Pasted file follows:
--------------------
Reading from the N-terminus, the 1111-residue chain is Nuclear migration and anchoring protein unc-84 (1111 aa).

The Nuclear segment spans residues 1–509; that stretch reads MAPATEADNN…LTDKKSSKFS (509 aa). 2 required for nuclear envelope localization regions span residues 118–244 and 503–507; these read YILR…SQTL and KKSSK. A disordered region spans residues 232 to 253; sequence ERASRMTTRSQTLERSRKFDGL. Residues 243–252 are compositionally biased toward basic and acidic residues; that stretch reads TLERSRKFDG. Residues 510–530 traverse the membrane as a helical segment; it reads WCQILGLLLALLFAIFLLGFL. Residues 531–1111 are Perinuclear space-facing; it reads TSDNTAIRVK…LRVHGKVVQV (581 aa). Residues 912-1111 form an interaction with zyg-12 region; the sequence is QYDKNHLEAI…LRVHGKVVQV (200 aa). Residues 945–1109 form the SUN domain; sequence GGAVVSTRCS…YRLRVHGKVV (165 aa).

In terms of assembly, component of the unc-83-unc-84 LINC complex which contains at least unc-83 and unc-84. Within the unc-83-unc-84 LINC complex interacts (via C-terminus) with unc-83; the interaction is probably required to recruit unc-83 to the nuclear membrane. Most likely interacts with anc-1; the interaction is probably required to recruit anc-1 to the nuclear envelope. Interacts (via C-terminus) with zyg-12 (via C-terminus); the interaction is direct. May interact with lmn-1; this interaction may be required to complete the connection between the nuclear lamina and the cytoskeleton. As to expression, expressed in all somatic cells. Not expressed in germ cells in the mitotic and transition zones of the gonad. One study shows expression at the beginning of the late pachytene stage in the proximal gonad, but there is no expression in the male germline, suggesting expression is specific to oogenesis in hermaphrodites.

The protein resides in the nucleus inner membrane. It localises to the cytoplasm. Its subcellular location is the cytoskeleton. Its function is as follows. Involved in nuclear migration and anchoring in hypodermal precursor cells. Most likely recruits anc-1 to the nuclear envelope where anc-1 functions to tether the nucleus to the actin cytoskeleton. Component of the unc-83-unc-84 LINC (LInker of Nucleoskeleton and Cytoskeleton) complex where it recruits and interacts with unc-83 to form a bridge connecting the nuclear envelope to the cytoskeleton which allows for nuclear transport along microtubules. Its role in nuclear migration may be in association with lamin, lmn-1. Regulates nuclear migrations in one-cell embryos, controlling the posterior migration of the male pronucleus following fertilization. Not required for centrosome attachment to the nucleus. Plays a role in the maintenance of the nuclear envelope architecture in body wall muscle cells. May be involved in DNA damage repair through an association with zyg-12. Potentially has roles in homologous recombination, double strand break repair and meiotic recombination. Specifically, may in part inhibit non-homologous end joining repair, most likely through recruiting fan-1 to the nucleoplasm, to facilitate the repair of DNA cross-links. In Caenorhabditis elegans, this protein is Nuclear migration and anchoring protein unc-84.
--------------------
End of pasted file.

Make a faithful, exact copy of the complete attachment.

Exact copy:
Reading from the N-terminus, the 1111-residue chain is Nuclear migration and anchoring protein unc-84 (1111 aa).

The Nuclear segment spans residues 1–509; that stretch reads MAPATEADNN…LTDKKSSKFS (509 aa). 2 required for nuclear envelope localization regions span residues 118–244 and 503–507; these read YILR…SQTL and KKSSK. A disordered region spans residues 232 to 253; sequence ERASRMTTRSQTLERSRKFDGL. Residues 243–252 are compositionally biased toward basic and acidic residues; that stretch reads TLERSRKFDG. Residues 510–530 traverse the membrane as a helical segment; it reads WCQILGLLLALLFAIFLLGFL. Residues 531–1111 are Perinuclear space-facing; it reads TSDNTAIRVK…LRVHGKVVQV (581 aa). Residues 912-1111 form an interaction with zyg-12 region; the sequence is QYDKNHLEAI…LRVHGKVVQV (200 aa). Residues 945–1109 form the SUN domain; sequence GGAVVSTRCS…YRLRVHGKVV (165 aa).

In terms of assembly, component of the unc-83-unc-84 LINC complex which contains at least unc-83 and unc-84. Within the unc-83-unc-84 LINC complex interacts (via C-terminus) with unc-83; the interaction is probably required to recruit unc-83 to the nuclear membrane. Most likely interacts with anc-1; the interaction is probably required to recruit anc-1 to the nuclear envelope. Interacts (via C-terminus) with zyg-12 (via C-terminus); the interaction is direct. May interact with lmn-1; this interaction may be required to complete the connection between the nuclear lamina and the cytoskeleton. As to expression, expressed in all somatic cells. Not expressed in germ cells in the mitotic and transition zones of the gonad. One study shows expression at the beginning of the late pachytene stage in the proximal gonad, but there is no expression in the male germline, suggesting expression is specific to oogenesis in hermaphrodites.

The protein resides in the nucleus inner membrane. It localises to the cytoplasm. Its subcellular location is the cytoskeleton. Its function is as follows. Involved in nuclear migration and anchoring in hypodermal precursor cells. Most likely recruits anc-1 to the nuclear envelope where anc-1 functions to tether the nucleus to the actin cytoskeleton. Component of the unc-83-unc-84 LINC (LInker of Nucleoskeleton and Cytoskeleton) complex where it recruits and interacts with unc-83 to form a bridge connecting the nuclear envelope to the cytoskeleton which allows for nuclear transport along microtubules. Its role in nuclear migration may be in association with lamin, lmn-1. Regulates nuclear migrations in one-cell embryos, controlling the posterior migration of the male pronucleus following fertilization. Not required for centrosome attachment to the nucleus. Plays a role in the maintenance of the nuclear envelope architecture in body wall muscle cells. May be involved in DNA damage repair through an association with zyg-12. Potentially has roles in homologous recombination, double strand break repair and meiotic recombination. Specifically, may in part inhibit non-homologous end joining repair, most likely through recruiting fan-1 to the nucleoplasm, to facilitate the repair of DNA cross-links. In Caenorhabditis elegans, this protein is Nuclear migration and anchoring protein unc-84.